Marketplace Morning Report
Start your day with an up-to-the-minute report on the world of business and finance with host David Brancaccio.
(Global Edition) From the BBC World Service...the international price of crude oil hit a two-year high. We’ll tell you why an independence referendum in Iraq’s Kurdistan region is fuelling the rise and what it means for prices going forward. Afterwards, we’ll discuss why a Brazilian court blocked a government decree to open a vast natural reserve in the Amazon to commercial mining. Then, one of Europe’s parliament members explains why she thinks blockchain – a technology underlying cryptocurrencies – could help governments cut down on corruption and make voting easier.
(Markets Edition) Angela Merkel won Germany's election on Sunday, but the far-right Alternative Party (AfD) ranked third place and will get seats in parliament. We'll discuss the struggles Merkel will face, and some of the stances the AfD has on immigration, the EU and the euro. Afterwards, we'll find out how markets have been reacting to the news, and then talk about the long road ahead for tax reform. Plus: A look at how Seattle plans to increase affordable housing.
(U.S. Edition) We may be getting the first look at a Republican plan for tax reform this week. The details that are beginning to emerge indicate that there could be a 20 percent corporate tax rate, and fewer tax brackets for individuals. Afterwards, we'll discuss the latest effort to repeal and replace Obamacare: the Graham-Cassidy bill, which the Senate Finance Committee is set to consider this morning. Plus, we'll visit FEMA's Atlanta Distribution Center to find out how the agency has changed the way it responds to natural disasters since Hurricane Katrina in 2005.
(Global Edition) From the BBC World Service ... German Chancellor Angela Merkel won a fourth term in her country’s elections over the weekend. But we’ll tell you why she faces a tough road ahead in building a coalition government. Afterwards: more than 700,000 people have signed a petition to keep Uber on the road in London past the end of the month when the company’s license runs out. We talk to London Mayor Sadiq Khan who defends his city’s decision to revoke the ride-sharing company’s license in the city. Then we’ll tell you how climbing oil prices could help small producers on the west African coast.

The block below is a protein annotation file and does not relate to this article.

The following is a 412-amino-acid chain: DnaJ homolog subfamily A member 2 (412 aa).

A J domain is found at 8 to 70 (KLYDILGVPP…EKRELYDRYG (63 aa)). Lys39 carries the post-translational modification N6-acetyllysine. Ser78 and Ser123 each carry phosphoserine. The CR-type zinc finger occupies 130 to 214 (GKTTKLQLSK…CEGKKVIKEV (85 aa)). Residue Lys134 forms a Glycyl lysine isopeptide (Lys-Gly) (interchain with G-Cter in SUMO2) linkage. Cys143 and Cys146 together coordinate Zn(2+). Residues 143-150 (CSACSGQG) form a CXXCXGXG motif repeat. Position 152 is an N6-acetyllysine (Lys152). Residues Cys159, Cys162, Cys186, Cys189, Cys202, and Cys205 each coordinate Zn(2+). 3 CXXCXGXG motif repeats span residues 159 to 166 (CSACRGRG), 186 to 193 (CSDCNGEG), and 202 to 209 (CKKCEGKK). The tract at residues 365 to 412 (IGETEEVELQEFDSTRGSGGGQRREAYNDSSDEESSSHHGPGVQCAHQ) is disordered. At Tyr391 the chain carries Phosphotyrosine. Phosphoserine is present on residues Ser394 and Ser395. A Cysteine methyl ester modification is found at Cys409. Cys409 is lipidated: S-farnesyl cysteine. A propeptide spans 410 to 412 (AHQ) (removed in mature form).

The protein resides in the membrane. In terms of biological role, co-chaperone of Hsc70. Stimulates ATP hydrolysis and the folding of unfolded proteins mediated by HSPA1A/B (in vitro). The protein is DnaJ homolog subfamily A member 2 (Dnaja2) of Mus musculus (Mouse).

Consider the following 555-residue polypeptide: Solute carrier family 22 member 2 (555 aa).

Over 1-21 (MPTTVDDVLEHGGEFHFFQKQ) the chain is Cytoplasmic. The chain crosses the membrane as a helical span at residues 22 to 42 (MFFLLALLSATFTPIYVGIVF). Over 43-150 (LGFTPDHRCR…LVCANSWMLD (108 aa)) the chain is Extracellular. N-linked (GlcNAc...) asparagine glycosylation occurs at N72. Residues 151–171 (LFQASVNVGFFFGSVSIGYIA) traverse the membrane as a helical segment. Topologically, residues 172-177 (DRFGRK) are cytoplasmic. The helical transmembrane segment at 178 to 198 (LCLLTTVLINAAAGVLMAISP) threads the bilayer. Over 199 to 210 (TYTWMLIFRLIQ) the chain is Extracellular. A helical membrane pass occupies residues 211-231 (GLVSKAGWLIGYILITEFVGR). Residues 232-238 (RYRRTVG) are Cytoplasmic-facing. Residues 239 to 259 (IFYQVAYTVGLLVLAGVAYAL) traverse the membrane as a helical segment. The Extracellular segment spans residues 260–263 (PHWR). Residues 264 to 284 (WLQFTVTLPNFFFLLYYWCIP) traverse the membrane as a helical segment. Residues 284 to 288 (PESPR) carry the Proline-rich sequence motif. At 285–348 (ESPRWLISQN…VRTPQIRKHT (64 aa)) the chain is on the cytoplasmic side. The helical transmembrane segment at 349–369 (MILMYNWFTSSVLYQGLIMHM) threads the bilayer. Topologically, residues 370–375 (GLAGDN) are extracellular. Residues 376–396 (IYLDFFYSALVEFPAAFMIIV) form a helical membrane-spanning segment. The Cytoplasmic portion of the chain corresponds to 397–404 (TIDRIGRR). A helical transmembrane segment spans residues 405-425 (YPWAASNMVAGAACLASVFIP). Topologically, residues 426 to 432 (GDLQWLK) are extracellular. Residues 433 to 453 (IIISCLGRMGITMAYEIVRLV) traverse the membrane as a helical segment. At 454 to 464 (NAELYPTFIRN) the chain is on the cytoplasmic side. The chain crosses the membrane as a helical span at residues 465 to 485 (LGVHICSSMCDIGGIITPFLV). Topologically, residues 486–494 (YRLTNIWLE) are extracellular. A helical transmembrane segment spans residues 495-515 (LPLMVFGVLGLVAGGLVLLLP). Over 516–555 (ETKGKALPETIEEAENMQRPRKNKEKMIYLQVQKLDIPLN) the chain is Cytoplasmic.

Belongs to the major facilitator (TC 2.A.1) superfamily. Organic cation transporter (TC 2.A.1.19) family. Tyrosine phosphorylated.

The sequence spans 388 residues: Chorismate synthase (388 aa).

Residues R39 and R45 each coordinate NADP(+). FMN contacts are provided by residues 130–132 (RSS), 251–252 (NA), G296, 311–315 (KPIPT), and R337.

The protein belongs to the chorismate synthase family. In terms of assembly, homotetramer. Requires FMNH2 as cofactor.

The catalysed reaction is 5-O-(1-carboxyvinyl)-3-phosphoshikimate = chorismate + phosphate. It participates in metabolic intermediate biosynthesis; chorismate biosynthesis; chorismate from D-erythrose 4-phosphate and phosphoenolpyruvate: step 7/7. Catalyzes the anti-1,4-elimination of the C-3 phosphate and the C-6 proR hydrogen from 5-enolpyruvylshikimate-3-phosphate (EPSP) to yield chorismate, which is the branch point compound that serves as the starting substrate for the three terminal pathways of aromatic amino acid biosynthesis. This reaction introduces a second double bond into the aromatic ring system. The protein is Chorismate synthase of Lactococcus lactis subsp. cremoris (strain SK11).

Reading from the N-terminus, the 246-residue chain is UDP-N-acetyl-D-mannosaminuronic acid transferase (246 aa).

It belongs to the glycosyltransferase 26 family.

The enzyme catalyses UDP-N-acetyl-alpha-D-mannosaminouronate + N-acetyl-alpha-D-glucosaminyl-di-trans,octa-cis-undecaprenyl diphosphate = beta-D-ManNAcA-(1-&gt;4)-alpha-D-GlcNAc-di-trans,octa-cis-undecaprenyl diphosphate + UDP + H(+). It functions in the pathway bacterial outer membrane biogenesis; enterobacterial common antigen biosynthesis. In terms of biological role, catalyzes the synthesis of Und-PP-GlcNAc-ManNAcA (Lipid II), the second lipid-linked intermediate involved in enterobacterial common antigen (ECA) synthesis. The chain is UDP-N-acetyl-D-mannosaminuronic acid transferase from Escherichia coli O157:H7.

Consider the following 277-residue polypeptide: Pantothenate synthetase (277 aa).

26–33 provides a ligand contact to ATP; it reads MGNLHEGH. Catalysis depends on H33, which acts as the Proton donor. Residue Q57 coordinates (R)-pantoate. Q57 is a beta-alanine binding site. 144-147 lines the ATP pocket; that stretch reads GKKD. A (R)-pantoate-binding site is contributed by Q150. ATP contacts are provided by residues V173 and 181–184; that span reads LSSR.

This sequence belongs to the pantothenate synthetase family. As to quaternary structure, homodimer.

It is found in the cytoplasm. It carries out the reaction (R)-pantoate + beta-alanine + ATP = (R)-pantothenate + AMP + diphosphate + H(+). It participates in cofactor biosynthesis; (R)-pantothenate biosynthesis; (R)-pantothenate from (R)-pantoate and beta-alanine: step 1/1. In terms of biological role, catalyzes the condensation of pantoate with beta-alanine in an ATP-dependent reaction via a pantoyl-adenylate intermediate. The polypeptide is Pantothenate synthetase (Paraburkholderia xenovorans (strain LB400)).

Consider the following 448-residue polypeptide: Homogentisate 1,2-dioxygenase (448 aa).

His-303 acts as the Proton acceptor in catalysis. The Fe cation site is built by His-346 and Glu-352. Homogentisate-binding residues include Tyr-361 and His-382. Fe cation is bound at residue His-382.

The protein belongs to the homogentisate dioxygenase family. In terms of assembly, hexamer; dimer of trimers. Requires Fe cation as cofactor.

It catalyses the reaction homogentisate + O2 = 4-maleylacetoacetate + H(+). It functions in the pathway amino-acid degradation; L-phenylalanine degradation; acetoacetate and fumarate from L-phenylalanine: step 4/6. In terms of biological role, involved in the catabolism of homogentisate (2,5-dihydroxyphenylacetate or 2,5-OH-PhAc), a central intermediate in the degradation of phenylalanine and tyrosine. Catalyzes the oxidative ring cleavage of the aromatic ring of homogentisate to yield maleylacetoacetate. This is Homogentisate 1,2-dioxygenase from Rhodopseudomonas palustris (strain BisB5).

(Markets Edition) Facebook is turning over more than 3,000 Russia-linked ads to Congress, which is investigating possible interference in the 2016 presidential campaign. On today's show, we'll look at how Mark Zuckerberg plans to handle political ads in the future. Afterwards, we'll talk with Chris Low — chief economist at FTN Financial — about the Fed's plans for interest rates, and then examine why credit card delinquencies are on the rise.
(U.S. Edition) Brexit talks are not going well. Part of the problem: the amount of money Britain will need to pay as part of this divorce settlement. We'll chat with the BBC's Theo Leggett about the tight rope U.K. Prime Minister Theresa May needs to walk. Then, we'll look at some of the innovative methods that groups are using to help out in the wake of hurricanes Irma and Harvey. In Texas, the USDA is rolling out Disaster SNAP (a version of food stamps geared toward natural disasters), while the Red Cross is using drones to try to speed up the recovery process.